The Things You Think About in the ER

This post was first published on LinkedIn! You can find the original here.

This article is for my friends in the medical profession, particularly those whose ears I’ve strained by talking about medical automation before. You know who you are.

Last week, I had a scare in the ER. There were muscle spasms, there were phantom pains, there was a not-inconsiderable amount of blood, and I thought I was dying. Spoiler: I’m not. We’re all good here. And the odds are overwhelming I’ll actually be totally fine. But while I was waiting to see the doc (and trying to keep my mind off things), I noticed something about how my visit to the ER broke down by time.

Or, to put that another way:

Now to be clear, I don’t think anyone serious (least of all me), is arguing that we’ll soon be able to replace doctors with computers. The doctor may not take up the majority of the time, but your favorite drink probably isn’t 50% alcohol by volume, we still know the alcohol is the important part. The doctor needs to be able to do his job.

But, maybe a computer could do everything else?

The medical automation market is expected to reach $55.03 Billion USD by 2020.
— Markets&Markets

At some point in our lives, we’ve all heard a doctor say, “Take two aspirin and wait a week.” It’s the cure-all that’ll cure ya, and it’s not because aspirin has magical restorative properties. It’s because the doctor is using aspirin as a quick test for if what you have is worth his personal attention. If whatever it is you’ve got doesn’t respond to painkillers and time, then maybe you do need to see an expert after all.

So why not employ automation the same way? “Take two minutes with the diagnostic machine and call me if it doesn’t clear up.”

If I’m seriously sick, I don’t want a machine interpreting my test results. But I do feel comfortable letting a machine say: “Entirely normal.” And for some tests, it already works that way. When I got my bloodwork done and the doctor handed me the raw test results, I didn’t understand the numbers at all. But the computer had helpfully added the healthy range next to each one, how many standard deviations I was from the mean, and some nice bold-green text that said NORMAL.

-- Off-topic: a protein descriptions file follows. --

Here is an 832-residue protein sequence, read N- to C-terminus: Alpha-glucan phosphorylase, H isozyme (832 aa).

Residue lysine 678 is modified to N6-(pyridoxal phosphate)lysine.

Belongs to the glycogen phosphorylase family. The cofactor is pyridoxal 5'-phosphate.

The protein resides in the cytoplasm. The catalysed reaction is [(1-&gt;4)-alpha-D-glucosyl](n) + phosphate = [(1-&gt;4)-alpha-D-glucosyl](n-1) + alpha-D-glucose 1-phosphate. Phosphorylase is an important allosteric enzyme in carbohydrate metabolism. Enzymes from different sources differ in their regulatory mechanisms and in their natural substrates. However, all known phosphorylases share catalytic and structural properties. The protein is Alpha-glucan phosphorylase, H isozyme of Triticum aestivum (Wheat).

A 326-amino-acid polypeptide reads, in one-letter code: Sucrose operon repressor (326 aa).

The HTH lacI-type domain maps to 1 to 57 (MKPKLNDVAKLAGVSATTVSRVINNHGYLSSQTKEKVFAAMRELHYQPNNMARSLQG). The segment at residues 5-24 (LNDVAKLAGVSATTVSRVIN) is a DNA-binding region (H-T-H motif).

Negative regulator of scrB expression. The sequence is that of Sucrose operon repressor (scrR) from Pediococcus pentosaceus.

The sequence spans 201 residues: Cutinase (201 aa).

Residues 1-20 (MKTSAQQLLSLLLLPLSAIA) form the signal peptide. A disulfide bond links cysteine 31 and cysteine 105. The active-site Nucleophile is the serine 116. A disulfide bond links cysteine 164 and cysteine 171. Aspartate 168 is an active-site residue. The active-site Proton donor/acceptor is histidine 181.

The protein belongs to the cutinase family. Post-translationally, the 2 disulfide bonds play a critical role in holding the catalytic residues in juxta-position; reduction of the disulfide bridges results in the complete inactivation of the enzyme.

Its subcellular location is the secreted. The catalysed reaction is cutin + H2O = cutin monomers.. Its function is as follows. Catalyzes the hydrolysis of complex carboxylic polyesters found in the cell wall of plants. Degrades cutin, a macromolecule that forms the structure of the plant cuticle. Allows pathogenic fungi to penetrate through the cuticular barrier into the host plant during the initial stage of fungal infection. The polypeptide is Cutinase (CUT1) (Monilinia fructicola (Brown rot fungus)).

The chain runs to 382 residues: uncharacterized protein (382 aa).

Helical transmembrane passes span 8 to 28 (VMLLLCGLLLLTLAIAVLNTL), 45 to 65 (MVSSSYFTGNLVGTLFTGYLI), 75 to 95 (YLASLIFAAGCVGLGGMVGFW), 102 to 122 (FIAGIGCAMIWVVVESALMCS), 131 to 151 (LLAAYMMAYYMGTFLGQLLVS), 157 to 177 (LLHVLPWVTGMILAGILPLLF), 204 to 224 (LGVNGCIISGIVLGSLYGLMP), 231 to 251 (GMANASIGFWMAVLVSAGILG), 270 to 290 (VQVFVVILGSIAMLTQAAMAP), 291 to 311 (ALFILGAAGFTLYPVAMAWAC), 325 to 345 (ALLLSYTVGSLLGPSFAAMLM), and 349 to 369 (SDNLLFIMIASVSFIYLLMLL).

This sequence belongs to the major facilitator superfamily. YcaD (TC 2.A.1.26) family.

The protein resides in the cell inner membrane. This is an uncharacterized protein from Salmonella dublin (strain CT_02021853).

Apparently my bloodwork was okay. And if we’d known that five minutes after I walked into the ER instead of five hours later, it would have saved me a lot of stress (and the doctors at least a little).

Our perspective is that cost of both the sensors and devices is approaching free and the size is approaching invisible. Our perspective is literally everything will have IOT technology at some point.
— James Bailey, Accenture

There are already signs that things are moving this way. The cost of sensors has gone through the floor over the last decade, including the chemical and oxygenation meters used to perform my blood test. Improvements in computer vision and image processing have dramatically expanded the range of tests that computers can meaningfully contribute to, and advances in sensor resolution have allowed CT scans and other traditional tests to get better results than ever before.

We’re getting close to the day of the tricorder from Star Trek—the one device that gives you all the biometrics you need on a patient. And we all want that day to come: when you walk into the doctor, get scanned, you’re given some pills, and you’re out in five minutes. But when I read about this, it's often turned to a debate about the value of trained medical staff. People want to know: “but how will the machine do as good a job as the doctor?”

It won’t. It’s not supposed to. What it’s supposed to do is take care of the patient who never needed to see a doctor, give him his pills, and get him out of the office. What it’ssupposed to do is make sure that the patient who actually has something serious gets seen promptly, and that the first time the doctor walks in, he has all the information he needs to start making a diagnosis.

Obviously, this vision is a decade or two away at least, and there are significant technical, regulatory, and social barriers to be overcome before it’s a reality. But way too often, I see debates about medical automation framed in terms of Doctors vs Machines, and I think that does a disservice to both patients and the medical community. If you’re a doctor, we like you, we trust you, and we want your deep expertise. Nobody wants to automate away your job.

But could we please automate all the bullshit that happens before we get to see you?

Tristan Morris